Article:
The main purpose of the project is to test and run through the implementation process and the new trade parts management software, which will be used by the 60 Volkswagen Group Trade Parts Specialists.
These specialist outlets are scheduled to be up and running between May and September 2007, and will be established from current authorized repairers within the existing retail network.
Angus Fitton, press officer at Volkswagen, says: “The result of this focus is a massive reduction in costs and less duplication within the authorized repair network.
“For instance, it makes little sense to have two separate facilities within the same town with two sets of parts stocks plus two sets of staff and overheads.”
Volkswagen says updating its trade parts network is necessary due to an increase in demand for parts.
The network restructure is similar to Volvo’s new supply concept, which aims to set up 10 local distribution centres by the end of September 2007.
Peter Smith, product manager – ownership at Volvo, says: “Currently around half of our 145 dealer network sites have access to these centres, which are located in Luton, Bristol, Southampton and Crawley.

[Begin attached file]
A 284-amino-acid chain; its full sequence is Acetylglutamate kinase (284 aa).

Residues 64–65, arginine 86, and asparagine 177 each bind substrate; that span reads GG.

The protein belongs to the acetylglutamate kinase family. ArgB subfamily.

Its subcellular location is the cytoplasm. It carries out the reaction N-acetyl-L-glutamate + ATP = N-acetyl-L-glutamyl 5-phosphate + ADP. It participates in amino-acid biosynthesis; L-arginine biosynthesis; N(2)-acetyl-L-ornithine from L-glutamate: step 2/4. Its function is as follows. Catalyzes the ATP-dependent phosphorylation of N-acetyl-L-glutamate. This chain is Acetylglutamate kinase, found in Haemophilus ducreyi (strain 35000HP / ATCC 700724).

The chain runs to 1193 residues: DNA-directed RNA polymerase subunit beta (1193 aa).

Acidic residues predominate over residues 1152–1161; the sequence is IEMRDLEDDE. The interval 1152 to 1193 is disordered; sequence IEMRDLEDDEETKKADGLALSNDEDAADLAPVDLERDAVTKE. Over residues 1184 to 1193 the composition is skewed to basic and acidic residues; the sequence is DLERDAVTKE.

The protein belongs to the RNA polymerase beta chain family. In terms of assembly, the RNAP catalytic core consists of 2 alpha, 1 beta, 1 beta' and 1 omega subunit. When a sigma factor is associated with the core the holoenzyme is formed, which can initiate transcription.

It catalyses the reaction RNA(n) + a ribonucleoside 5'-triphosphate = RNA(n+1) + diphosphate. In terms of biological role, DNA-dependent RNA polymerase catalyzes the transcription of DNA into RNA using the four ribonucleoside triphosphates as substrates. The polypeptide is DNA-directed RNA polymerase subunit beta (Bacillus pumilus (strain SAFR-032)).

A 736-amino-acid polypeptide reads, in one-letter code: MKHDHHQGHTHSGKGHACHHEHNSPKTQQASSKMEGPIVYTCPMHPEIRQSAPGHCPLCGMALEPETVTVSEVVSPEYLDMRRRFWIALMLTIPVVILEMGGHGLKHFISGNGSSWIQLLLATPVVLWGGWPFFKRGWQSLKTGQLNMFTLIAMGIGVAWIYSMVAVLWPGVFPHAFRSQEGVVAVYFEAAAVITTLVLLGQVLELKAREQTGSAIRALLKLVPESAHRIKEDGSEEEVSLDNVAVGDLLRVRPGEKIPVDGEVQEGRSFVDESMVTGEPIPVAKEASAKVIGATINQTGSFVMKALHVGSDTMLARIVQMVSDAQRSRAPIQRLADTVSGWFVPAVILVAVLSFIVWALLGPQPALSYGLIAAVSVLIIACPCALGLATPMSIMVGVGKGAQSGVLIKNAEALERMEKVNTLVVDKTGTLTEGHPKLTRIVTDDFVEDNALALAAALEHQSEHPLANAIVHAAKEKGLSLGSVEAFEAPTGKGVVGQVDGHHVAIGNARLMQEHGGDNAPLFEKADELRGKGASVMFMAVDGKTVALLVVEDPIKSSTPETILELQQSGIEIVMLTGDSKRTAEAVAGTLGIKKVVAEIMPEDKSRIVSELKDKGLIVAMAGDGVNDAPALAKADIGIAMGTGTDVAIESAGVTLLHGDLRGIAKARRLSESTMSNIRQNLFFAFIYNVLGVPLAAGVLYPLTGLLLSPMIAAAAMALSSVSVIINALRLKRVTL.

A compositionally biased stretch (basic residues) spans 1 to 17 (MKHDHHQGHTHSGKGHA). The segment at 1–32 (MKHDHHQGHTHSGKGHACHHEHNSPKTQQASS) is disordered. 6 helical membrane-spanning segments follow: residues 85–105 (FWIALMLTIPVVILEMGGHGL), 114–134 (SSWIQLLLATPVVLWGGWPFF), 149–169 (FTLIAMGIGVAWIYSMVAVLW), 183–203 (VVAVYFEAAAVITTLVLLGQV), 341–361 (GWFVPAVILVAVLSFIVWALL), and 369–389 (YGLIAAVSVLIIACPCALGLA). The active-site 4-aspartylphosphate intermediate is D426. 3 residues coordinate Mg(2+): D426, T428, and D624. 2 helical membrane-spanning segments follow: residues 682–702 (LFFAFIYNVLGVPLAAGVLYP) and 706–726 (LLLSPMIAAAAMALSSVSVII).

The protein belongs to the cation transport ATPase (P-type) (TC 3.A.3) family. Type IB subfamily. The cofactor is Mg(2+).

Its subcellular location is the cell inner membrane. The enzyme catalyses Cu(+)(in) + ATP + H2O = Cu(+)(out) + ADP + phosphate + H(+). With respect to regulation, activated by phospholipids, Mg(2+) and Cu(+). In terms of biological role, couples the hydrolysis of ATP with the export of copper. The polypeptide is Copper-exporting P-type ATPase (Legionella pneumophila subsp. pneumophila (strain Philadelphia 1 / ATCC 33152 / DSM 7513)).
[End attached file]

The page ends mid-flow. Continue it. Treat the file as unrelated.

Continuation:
“A further centre opened in Wakefield at the end of September, and over the coming months we will be opening hubs in the north east, north west, Scotland and Birmingham area.
“We hope that this solution will deliver higher standards of customer service, which will eventually lead to increased sales.”
Volvo only sells directly to its franchised dealers, meaning these can continue to supply parts to trade.
Meanwhile, Ford has decided not to localize its parts distribution following a trial scheme in Wakefield.
A spokesman told AM: “Ford is always looking at different ways of doing things. But localizing our parts distribution is not something we’re considering at the moment.”